V404: Holmium Laser enucleation prostatectomy in very large prostates
VideoIntroduction and Objectives
The clinical efficacy of Holmium Laser Enucleation of Prostate (HoLEP) has been reported to be comparable to open prostatectomy. There are few reports regarding enucleation of large prostates. However, there are no technical guidelines for HoLEP in prostates larger than 200mL. We aimed to describe the surgical difficulties in HoLEP in very large prostates and to share useful findings.
We reviewed the surgical HoLEP video database of our hospital from August 2010 to June 2012. The three operations introduced in this video (prostate sizes 201, 209, 357ml each) were performed by a single surgeon (SJO), and two independent reviewers (SHK, HEL) reviewed the videos.
The total operation time ranged from 105 to 210 minutes. The intraoperative difficulties we encountered with such large prostates were as following. When introducing the scope into the prostate, the scope length was insufficient and therefore there was penile urethral compression. Severe intravesical protrusion of the enlarged prostate not only made inspection of the bladder difficult but also made the bladder walls extremely vulnerable to injury with the laser during incision of the prostate-bladder margin. The bottleneck-shaped bladder neck made it difficult to move the enlarged adenoma into the bladder after enucleation. In addition, there was a high distribution of bleeding arteries, and there were multiple satellite nodules which made the surgical planes complex and diverse. The morcellation time was prolonged due to abundant hard and compact nodules which was resistant to morcellation. At average, the Foley catheter was removed at the first or second postoperative day, and the patients were discharged uneventfully. There were no major postoperative complications.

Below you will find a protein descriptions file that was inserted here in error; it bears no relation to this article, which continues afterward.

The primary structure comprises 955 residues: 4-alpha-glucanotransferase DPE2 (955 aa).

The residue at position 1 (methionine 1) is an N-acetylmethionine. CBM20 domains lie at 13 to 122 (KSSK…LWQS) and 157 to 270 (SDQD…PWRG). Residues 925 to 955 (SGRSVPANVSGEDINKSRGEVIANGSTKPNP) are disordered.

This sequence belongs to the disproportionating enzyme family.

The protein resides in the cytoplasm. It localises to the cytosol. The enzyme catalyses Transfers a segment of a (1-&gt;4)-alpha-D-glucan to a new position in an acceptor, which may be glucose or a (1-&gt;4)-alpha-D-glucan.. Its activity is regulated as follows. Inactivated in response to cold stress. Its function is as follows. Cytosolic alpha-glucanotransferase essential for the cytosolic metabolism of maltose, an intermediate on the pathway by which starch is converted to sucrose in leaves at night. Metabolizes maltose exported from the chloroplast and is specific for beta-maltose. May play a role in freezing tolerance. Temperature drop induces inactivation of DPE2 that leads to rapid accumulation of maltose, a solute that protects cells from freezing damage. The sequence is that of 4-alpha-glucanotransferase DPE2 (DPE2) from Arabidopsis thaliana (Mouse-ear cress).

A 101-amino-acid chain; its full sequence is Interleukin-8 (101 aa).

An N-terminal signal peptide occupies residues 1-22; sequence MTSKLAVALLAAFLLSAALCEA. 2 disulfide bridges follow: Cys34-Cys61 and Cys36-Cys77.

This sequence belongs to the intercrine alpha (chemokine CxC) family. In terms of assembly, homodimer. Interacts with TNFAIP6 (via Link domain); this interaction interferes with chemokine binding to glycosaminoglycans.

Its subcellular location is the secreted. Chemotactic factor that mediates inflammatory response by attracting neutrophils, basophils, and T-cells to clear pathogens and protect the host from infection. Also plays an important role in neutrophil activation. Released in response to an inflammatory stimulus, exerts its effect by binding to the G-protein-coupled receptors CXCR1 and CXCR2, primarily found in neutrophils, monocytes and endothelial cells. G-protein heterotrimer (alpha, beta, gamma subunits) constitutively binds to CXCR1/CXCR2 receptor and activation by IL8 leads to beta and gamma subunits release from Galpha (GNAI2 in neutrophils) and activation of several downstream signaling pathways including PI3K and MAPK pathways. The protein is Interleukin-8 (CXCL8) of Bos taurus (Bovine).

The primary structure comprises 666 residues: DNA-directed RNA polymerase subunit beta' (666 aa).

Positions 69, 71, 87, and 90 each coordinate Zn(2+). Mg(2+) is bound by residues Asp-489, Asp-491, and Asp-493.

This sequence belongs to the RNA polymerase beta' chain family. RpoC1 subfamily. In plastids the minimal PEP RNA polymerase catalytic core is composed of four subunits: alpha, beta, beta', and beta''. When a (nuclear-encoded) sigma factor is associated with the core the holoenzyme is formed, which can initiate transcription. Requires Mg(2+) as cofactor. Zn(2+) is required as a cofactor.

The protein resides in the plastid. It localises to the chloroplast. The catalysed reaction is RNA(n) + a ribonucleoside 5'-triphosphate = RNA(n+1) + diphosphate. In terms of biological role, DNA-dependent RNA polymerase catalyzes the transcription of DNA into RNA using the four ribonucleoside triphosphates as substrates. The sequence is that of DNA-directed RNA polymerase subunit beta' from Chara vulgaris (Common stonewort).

HoLEP with very large prostates presented more technical difficulties than moderately enlarged prostates. Such difficulties should be kept in mind when performing HoLEP in larger prostates. Despite difficulties when enucleating huge adenomas, HoLEP is a feasible method for even very large prostates.